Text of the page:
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Providing Opportunities for Continued Learning with Reflection Tools – Faculty Focus


Learning does not stop when the course ends, or at least I hope it does not. As instructors and course developers, many of us would like to leave students and recent graduates with an interest in lifelong learning. After all, at its best, learning is limitless and looping. There is no set end point. Yet, learners’ busy schedules often get in the way of continuing education. Frequently, there is little guidance on how to revisit core topics or themes. The process of growing one’s knowledge post-course may need to be scaffolded.  

One way to support learners’ continued education after the course ends—or even after graduation—is providing a reflection tool. Reflection tools offer self-coaching prompts so learners can meet their own continuing learning needs and individuals can work on reflection in their own time. So, such tools respond to the needs of time-pressed learners. Crafting a reflection tool may require some upfront effort but can have long-term impacts. It makes a meaningful parting gift for students as your formal time together comes to a close.  

Strengths and needs assessment 

To start designing a reflection tool, we first need to assess the cohort’s strengths, needs, and guiding values. We can synthesize that information to develop a list of desired practices for learners to work toward which build on their existing capabilities.  

Basing a reflection tool on learners’ own desires enables them to take ownership over their own coaching process (Shannon, McLaughlin, and Snyder 2021). Besides, addressing learners’ expressed needs is core to caring relationships (Noddings 2012). Also, individuals may resist professional learning because it conflicts with their values (Knight 2021). Alignment between the reflection tool and participants’ strengths, needs, and values improves the chances that it will be effective.  

To understand each class’s strengths, needs and values, we can analyze documents (e.g., their assignments and course feedback), leverage observations of learners, and interview students (Snyder and Wolfe 2008). Even informal conversations can provide data for a reflection tool. 

Identifying desired practices 

The next step is to specify the observable and measurable practices that learners would like to work on post-course. “Observable” means that the practice is seen or heard of in your field, while “measurable” means that—based on how the practice is written—two individuals can come to an agreement about when the practice has been enacted (Shannon, McLaughlin, and Snyder 2021).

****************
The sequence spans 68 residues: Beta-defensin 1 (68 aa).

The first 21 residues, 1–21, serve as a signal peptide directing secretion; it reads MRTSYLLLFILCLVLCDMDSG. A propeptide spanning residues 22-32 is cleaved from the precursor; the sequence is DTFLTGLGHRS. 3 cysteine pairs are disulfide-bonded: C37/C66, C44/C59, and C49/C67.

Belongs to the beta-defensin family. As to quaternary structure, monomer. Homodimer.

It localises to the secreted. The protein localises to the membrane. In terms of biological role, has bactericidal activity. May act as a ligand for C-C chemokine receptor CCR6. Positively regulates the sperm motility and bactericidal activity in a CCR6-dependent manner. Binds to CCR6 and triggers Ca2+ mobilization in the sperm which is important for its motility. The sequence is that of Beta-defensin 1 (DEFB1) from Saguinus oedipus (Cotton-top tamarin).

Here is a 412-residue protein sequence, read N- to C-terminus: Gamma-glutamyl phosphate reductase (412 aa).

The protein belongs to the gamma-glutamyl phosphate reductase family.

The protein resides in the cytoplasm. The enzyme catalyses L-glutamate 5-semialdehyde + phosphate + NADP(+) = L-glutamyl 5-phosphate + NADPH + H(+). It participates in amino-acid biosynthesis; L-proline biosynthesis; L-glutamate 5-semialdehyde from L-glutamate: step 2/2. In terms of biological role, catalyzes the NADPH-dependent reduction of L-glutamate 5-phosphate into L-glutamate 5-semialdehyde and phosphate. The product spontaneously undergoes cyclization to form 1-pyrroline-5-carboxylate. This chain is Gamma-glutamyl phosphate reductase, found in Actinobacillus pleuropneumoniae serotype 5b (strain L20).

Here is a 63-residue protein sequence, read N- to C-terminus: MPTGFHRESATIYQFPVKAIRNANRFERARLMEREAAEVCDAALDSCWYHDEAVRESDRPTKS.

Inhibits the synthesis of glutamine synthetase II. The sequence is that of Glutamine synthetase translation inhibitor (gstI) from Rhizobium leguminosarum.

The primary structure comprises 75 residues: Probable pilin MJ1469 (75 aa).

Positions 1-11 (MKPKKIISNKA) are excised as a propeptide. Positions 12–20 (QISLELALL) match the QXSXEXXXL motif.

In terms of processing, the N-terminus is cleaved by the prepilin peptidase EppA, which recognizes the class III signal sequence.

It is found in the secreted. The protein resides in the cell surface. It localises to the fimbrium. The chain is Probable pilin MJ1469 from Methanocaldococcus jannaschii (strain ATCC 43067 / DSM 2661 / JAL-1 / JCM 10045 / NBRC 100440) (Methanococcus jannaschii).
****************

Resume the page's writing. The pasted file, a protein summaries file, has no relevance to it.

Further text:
To illustrate, I am an early childhood education instructor who runs a medium-sized (70 learners) class on food education and mealtime practices for pre-service preschool teachers. Our hope was to strengthen preschool teachers’ child-feeding practices, post-course, through a reflection tool.  

Through class observations and conversations with students, I saw how learners’ had knowledge of cleaning up dining spaces (e.g., encouraging children to use tissue paper as placemats). I also saw and heard how they shared values like enjoyment (i.e., they wanted children to have pleasurable mealtimes) and awareness (i.e., they hoped the children would eat mindfully, with an awareness of foods’ tastes and textures). I synthesized these strengths (i.e., cleaning up) and values (i.e., enjoyment and awareness) into the desired practice, “I arrange the dining environment so that it is pleasant, clean, relaxed and free of distractions” (see Figure 1).  

Another practice (i.e., “I learn from children about their dietary practices at home”) in the reflection tool derived from learners’ interest in bidirectional sharing of information with families, as well as their belief that children are diverse and have different needs (see Figure 1). 

Figure 1: Desired practices

Eventually, you will have a solid list of practices—five to 15 is ideal (Shannon, McLaughlin, and Snyder 2021)—for learners to reflect on. These can be arranged in categories or bins for clear organization. In my case, the reflection tool included 15 child-feeding practices (arranged across six bins: Reflexive Practices, Environmental Arrangement Practices, Interaction Practices, Assessment Practices, Learning Practices, and Instructional Practices).  

Questions and response options 

Besides the practices, it can also help to include some questions and response options to each practice. I added columns with three questions to the reflection tool (see Figure 2):